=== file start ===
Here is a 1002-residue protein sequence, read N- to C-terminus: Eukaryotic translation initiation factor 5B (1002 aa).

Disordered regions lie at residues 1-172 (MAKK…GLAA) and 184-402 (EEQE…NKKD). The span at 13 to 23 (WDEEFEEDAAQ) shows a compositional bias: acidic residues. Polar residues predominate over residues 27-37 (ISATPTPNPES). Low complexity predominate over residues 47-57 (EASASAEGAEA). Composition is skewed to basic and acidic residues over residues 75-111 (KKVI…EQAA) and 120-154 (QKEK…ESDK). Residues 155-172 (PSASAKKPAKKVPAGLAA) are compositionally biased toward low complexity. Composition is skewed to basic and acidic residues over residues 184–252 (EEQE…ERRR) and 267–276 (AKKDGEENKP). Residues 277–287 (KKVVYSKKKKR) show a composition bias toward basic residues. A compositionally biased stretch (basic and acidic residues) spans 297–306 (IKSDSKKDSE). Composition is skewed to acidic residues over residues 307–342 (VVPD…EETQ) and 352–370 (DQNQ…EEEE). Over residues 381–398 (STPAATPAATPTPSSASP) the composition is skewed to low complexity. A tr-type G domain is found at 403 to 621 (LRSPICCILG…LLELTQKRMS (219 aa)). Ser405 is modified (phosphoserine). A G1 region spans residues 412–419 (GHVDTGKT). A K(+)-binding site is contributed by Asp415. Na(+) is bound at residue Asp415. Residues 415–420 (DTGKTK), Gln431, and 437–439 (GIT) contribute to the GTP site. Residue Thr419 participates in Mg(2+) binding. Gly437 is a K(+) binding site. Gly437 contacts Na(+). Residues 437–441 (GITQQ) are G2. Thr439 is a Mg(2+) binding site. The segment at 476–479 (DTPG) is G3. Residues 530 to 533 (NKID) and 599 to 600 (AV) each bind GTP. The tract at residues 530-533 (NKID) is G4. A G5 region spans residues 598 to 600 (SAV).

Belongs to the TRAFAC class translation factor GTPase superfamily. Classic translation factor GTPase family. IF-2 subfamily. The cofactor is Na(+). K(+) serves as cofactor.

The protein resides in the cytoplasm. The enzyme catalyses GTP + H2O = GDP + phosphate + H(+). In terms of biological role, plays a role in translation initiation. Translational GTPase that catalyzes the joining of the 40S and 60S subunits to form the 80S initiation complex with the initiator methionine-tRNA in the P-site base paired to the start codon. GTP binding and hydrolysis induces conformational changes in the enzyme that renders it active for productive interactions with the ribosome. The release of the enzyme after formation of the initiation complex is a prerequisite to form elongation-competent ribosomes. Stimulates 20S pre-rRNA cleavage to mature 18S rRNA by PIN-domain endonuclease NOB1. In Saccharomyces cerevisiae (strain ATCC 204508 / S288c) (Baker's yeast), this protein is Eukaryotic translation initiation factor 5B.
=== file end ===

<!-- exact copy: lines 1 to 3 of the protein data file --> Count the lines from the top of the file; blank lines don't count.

Here is a 1002-residue protein sequence, read N- to C-terminus: Eukaryotic translation initiation factor 5B (1002 aa).

Disordered regions lie at residues 1-172 (MAKK…GLAA) and 184-402 (EEQE…NKKD). The span at 13 to 23 (WDEEFEEDAAQ) shows a compositional bias: acidic residues. Polar residues predominate over residues 27-37 (ISATPTPNPES). Low complexity predominate over residues 47-57 (EASASAEGAEA). Composition is skewed to basic and acidic residues over residues 75-111 (KKVI…EQAA) and 120-154 (QKEK…ESDK). Residues 155-172 (PSASAKKPAKKVPAGLAA) are compositionally biased toward low complexity. Composition is skewed to basic and acidic residues over residues 184–252 (EEQE…ERRR) and 267–276 (AKKDGEENKP). Residues 277–287 (KKVVYSKKKKR) show a composition bias toward basic residues. A compositionally biased stretch (basic and acidic residues) spans 297–306 (IKSDSKKDSE). Composition is skewed to acidic residues over residues 307–342 (VVPD…EETQ) and 352–370 (DQNQ…EEEE). Over residues 381–398 (STPAATPAATPTPSSASP) the composition is skewed to low complexity. A tr-type G domain is found at 403 to 621 (LRSPICCILG…LLELTQKRMS (219 aa)). Ser405 is modified (phosphoserine). A G1 region spans residues 412–419 (GHVDTGKT). A K(+)-binding site is contributed by Asp415. Na(+) is bound at residue Asp415. Residues 415–420 (DTGKTK), Gln431, and 437–439 (GIT) contribute to the GTP site. Residue Thr419 participates in Mg(2+) binding. Gly437 is a K(+) binding site. Gly437 contacts Na(+). Residues 437–441 (GITQQ) are G2. Thr439 is a Mg(2+) binding site. The segment at 476–479 (DTPG) is G3. Residues 530 to 533 (NKID) and 599 to 600 (AV) each bind GTP. The tract at residues 530-533 (NKID) is G4. A G5 region spans residues 598 to 600 (SAV).

Belongs to the TRAFAC class translation factor GTPase superfamily. Classic translation factor GTPase family. IF-2 subfamily. The cofactor is Na(+). K(+) serves as cofactor.